Most of those drives in the endurance tests indeed went read-only, but then bricked themselves after a power reset by design
(I have no idea why anyone would ever consider this the proper way to handle running out of P/E cycles). So the data recovery service would actually need a way to read the chips directly, which generally only the original manufacturer (or NSA because they have unlimited money) can do because only they'll know how everything is organized. In comparison a head swap should be doable by any recovery service
A bad sector can be marked bad by the OS or reallocated to spare sectors by the drive firmware so aren't a big deal. Failed head means the drive locks up when you try to access anything under it. I actually have a few HDD in service with a failed head--I had to partition around the entire bad side of the platter but they still work (the beginning is where formatting crashes and the end is calculated from dividing the total by the number of platter sides). A crashed head is the worst--it can scrape enough material off the platter so the drive sounds like it has sand in it when you shake it, or the bouncing dust quickly sandblasts the other platters so everything is unrecoverable.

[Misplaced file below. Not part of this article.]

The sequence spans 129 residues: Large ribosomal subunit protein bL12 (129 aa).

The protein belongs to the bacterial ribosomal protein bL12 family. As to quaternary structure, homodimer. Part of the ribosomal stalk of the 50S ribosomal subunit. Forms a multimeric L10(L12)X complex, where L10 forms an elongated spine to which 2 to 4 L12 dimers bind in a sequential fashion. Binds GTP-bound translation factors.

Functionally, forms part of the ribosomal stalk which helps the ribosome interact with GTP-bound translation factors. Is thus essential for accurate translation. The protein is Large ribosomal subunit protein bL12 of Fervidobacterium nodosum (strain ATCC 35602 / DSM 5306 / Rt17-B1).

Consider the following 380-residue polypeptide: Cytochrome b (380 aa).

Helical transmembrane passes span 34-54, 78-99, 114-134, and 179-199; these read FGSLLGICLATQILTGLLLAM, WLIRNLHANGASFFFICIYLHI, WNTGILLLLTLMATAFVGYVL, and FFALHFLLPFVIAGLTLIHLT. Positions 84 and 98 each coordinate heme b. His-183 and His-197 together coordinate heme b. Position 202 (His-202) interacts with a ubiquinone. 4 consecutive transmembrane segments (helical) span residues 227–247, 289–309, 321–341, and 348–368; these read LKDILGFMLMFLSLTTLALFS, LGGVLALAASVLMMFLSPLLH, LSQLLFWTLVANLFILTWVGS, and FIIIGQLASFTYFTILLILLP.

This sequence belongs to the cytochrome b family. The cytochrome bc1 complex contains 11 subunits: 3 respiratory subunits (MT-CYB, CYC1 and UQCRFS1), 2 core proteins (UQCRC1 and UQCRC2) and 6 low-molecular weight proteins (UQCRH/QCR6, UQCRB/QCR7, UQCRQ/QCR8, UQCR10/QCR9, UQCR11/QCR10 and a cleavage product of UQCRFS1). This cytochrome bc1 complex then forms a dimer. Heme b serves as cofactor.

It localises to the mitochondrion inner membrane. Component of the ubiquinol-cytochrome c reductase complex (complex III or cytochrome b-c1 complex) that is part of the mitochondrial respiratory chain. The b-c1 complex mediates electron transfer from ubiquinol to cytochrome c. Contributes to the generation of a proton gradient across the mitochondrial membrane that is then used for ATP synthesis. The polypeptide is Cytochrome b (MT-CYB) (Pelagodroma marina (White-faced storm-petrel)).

It's not just failures--have you ever tried to use an undelete utility on a SSD? Garbage collection seems to be so aggressive that in many cases you only have about ten minutes to use it before it gets zeroed out. Of course after 1759TB
it deletes itself!
I'd also like to remind everyone that MTBF is not expected lifespan: